environmental violations at its oil refinery in Rosemount,Minnesota, and was
forced to cough up another $8 million in penalties. Then in July, it agreed not
only to spend about $80 million to cut emissions from its Rosemount facility and
from two other refineries in Texas, but also to pay a $1million fine for
Company execs have given almost a half million dollars to Republican's and to President Bush.
During the 1990s, the company's leaky pipelines were responsible for more than
300 oil spills in five states, prompting a penalty of $30 million.In 1996, a
faulty pipeline caused an explosion outside of Dallas in which two teenagers were
killed. In a lawsuit related to the deaths, a trial court returned a judgement of
$376.69 million against the company.
Remember what happened in Little Falls this past summer where more than 134,000 gallons of oil spewed from the pipeline.
Check out Rep. Jim Oberstar's press release.
The contaminated soil ranged from 6 to 18 inches deep.
Speaking of the size of the landfill for the contaminated soil,
"It’s the fourth largest landfill in the state." He further pointed out that, to
receive the contaminated soil, a thick heavy plastic liner has been put down,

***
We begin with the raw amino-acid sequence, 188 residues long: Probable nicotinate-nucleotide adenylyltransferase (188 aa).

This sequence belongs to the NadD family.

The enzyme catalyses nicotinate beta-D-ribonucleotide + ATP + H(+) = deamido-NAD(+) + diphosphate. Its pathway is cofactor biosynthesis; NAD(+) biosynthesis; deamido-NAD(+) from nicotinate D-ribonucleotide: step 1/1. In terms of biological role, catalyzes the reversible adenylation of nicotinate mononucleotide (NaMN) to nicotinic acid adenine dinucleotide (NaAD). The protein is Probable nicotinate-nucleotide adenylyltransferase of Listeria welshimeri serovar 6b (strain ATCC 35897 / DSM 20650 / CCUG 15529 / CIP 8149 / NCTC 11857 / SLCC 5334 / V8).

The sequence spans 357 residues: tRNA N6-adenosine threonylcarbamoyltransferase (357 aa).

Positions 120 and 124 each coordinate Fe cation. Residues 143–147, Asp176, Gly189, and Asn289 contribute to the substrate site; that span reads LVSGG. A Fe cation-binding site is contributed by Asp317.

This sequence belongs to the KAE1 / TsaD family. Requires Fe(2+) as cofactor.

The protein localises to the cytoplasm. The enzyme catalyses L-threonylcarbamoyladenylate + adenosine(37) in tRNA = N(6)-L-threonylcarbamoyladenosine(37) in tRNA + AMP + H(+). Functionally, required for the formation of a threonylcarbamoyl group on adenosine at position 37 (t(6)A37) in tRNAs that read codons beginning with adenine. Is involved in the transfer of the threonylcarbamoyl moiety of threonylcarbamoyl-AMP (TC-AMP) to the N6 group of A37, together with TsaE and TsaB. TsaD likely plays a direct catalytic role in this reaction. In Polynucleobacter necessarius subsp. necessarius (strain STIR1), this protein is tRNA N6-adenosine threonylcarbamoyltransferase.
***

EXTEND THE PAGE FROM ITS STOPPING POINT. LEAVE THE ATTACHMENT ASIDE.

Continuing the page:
covered with dense clay. The restoration phase will follow the recovery phase.
This could take years and will include having fresh soil brought in. Studies
will also continue. The site is on property owned by Robert and Cindy Poppen.
Their complete 75 acres have since been purchased by the Minnesota Pipeline
Company, operators of the pipeline.
Koch Industries will also run the pipeline through our backyards. What would 134,000 gallons of oil do to fertile farmland in Central Minnesota?
Having spoken to Senator Dille and Representative's Urdahl and Shimanski, a legislative solution is less likely than ever, but not out of the question. All of these elected officials expressed concern over the "low balling" being done by Koch Industries. Implementing eminent domain is also a significant concern for all of these leaders.
Rep Urdahl has done more on this issue than others though, and for that, I am grateful. He has met with the Public Utilities Commission, and with impacted land owners and farmers near Eden Valley.
Rep Shimanski though, is notably quiet. His weekly legislative updates talk about him going to trade shows in Hutchinson and other issues, nothing related to the MinnCan pipeline being forced down our throats.
So the question is what can we do about this. First of all, we are not done yet. The pipeline has a date with an appeals court in the future.
One thing I am pushing my elected leaders to do is to change the statutes around the "Buy the Farm Act (Minn.Stat 216E.12).
The statute provides land owners the option to force the builders of high power transmission lines (power lines) to have to purchase the entire land and not simply "low ball" an easement.
Check here for the specific language we can use to force this measure.
I'm anxiously awaiting word from Rep Urdahl on what he can do for changing this statute.